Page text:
~ By Colette
I’ve recently signed off on the “press proof” of our September 2008 issue. The theme of this issue is “Disasters and Youth.” We chose this as a focus after a survey with our readers suggested they wanted more information about disasters. In fact, of the 18 topics we had asked about “Trauma and Disasters” came in among the top three.
While disasters and their effects on youth is a topic that is very relevant for our staff – since our community was the site of one of the infamous school shootings (at Thurston High School in 1998) – I was concerned about how relevant the topic would be for our average reader. Beyond the well-known disasters (Hurricane Katrina, September 11), are community-wide disasters something people commonly experience? How many people experience community-wide disasters in any given year?
In the time since we chose to focus on “Disasters and Youth,” there have been several disasters within the U.S. including a bridge collapse in Minneapolis, wild fires in California which displaced thousands, and flooding in the mid-west. Beyond these well publicized disasters there have been smaller scales ones, such as flooding here in Oregon last winter that caused the small town of Vernonia to be evacuated.
In one of The Prevention Researcher’s recent online polls, 57% of respondents indicated that in the last 10 years their community had experienced a community-wide disaster (21% experienced a nature-caused disaster, 21% a human-caused disaster, and 16% both nature- and human-caused disasters). While our online polls are hardly scientific, I was still surprised by these large numbers.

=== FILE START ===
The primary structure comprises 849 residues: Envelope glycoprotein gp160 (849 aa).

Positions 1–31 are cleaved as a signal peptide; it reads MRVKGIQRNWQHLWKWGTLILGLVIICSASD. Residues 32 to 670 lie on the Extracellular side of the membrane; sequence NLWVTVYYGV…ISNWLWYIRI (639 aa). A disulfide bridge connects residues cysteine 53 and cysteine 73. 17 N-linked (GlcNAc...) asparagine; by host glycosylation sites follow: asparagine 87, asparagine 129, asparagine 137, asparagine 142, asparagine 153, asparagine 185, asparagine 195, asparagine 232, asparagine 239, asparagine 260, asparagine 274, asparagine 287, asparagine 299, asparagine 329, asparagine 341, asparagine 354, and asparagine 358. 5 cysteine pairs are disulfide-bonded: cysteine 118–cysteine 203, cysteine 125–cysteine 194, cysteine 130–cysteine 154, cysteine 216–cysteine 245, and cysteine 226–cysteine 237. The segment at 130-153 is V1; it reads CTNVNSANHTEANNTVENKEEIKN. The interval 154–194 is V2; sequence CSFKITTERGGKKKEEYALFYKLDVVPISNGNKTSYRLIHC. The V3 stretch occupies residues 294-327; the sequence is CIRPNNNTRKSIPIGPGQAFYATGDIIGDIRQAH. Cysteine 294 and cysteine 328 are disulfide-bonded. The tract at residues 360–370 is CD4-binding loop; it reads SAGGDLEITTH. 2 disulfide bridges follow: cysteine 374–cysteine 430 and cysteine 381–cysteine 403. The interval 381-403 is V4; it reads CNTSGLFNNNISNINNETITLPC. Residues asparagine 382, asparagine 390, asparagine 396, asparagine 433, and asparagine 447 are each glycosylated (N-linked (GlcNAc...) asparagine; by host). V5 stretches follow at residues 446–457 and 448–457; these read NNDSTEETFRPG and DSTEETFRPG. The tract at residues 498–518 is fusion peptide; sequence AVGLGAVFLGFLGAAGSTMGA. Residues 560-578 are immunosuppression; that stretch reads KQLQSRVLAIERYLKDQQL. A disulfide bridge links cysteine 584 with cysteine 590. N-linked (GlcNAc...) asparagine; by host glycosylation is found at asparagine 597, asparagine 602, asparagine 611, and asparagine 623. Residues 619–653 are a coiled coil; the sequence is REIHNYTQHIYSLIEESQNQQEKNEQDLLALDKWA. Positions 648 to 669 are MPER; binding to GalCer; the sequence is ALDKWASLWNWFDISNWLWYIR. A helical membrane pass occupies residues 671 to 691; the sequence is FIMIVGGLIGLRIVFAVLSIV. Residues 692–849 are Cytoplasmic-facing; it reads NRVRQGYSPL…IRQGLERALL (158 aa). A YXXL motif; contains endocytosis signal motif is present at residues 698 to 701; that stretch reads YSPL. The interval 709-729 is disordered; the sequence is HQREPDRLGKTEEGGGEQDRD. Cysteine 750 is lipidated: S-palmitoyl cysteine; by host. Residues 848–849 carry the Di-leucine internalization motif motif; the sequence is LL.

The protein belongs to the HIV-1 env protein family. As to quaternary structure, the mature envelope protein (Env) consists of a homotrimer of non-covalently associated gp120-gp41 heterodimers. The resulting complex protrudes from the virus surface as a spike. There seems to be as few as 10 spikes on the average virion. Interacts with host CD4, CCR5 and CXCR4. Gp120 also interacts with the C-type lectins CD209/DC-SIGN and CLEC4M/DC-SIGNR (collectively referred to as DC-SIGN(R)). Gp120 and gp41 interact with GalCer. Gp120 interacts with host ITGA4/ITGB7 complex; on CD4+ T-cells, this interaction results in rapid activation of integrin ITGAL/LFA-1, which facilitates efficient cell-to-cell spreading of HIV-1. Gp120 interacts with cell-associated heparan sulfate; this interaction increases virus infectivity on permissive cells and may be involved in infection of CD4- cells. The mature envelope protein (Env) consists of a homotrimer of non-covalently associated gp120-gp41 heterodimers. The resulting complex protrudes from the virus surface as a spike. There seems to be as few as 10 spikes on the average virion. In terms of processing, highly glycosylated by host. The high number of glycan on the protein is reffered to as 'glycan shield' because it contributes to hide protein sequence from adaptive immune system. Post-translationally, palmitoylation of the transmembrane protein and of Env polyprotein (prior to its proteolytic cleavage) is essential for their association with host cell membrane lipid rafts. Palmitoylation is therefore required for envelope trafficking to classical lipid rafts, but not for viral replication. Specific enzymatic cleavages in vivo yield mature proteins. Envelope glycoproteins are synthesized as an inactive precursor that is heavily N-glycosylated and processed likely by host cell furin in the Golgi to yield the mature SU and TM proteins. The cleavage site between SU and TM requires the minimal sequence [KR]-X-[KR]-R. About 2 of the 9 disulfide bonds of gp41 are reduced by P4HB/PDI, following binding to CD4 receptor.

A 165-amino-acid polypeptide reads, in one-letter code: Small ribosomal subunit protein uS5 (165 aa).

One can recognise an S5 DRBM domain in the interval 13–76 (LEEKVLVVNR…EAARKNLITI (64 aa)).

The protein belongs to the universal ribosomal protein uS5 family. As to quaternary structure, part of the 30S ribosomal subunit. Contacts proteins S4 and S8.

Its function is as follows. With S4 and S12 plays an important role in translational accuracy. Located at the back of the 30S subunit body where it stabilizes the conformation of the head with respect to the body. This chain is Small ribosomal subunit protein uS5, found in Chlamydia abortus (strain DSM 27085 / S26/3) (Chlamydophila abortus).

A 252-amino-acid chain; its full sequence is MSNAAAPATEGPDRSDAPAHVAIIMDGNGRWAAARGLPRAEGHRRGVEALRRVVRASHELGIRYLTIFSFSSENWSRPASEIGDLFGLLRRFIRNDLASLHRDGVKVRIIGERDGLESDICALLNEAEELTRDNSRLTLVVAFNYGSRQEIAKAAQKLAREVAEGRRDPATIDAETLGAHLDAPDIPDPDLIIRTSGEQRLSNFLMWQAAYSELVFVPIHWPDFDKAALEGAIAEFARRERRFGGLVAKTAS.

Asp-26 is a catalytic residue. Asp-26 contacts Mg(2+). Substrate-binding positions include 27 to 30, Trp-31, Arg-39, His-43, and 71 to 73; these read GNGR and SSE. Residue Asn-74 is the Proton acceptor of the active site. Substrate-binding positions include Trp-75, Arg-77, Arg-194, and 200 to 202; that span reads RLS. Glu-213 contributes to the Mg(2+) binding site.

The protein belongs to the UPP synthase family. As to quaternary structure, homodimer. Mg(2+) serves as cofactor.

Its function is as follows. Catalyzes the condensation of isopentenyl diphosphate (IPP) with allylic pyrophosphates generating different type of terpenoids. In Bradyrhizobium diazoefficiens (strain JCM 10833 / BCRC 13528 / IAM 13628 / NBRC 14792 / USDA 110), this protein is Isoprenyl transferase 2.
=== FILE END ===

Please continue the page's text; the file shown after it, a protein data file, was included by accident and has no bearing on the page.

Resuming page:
Possibly one of the most important points brought out in our upcoming issue is that because disasters are usually unpredictable, you need to put effort into becoming prepared. While most people can’t prevent disasters, they can help prevent long-term mental health problems by developing safety plans before a crisis occurs.
There are numerous web sites which could be useful in helping to prepare for a disaster, they include the American Red Cross which provides preparedness information for families, and the Federal Emergency Management Agency which provides information for schools.